With regard to the wood-burning ordinance, the Davis City Council did right to include an exemption for residents who use efficient wood stoves that don’t emanate visible smoke. It would not surprise me if some fires emit 1,000 times more smoke than others. Given that we no longer live in an age where the art of maintaining a fire is common knowledge, some basic public education should go along with this. Even an efficient wood stove can spew smoke if you don’t know what you’re doing.
For those who burn, the key is to get it “up to temperature,” meaning about 450 degrees. A wood stove thermometer is useful to inform your fire management. Use only very dry, split wood. “Green” wood smolders. Build your fire from kindling quickly and add wood as it grows; don’t start with a big log. It will smoke during this early stage, which lasts about 15 minutes (thus, it’s best to avoid “Don’t Light” nights).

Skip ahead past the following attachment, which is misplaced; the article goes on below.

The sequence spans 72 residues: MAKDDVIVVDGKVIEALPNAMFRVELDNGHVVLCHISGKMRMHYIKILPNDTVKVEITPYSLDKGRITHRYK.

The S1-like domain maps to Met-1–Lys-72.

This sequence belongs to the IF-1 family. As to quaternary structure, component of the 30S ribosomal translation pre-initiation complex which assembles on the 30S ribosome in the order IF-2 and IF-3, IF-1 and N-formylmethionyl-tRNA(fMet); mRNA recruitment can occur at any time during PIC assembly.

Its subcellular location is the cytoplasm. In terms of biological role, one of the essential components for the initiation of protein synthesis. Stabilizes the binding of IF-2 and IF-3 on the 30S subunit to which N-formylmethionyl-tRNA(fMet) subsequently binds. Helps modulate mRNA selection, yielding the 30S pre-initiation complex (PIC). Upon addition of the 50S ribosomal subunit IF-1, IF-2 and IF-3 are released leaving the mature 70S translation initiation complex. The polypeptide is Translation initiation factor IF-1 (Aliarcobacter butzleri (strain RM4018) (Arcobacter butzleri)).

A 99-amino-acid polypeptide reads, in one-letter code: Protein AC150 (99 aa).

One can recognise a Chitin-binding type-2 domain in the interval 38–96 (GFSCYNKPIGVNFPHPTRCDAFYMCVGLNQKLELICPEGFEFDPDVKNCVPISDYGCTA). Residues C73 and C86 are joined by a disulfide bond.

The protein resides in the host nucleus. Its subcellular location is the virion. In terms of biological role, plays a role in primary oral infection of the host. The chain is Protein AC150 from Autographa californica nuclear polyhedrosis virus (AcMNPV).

However, once burning well at high temperature, it should essentially burn its own smoke and produce nothing but heat waves from your chimney. When you want to let the fire burn out, give it full air so that burns down to hot coals and does not leave un-burnt smoldering wood, which also can produce a lot of smoke.
It’s amazing how much good fire management can reduce smoke, and how much smoke can be produced by poor fire management.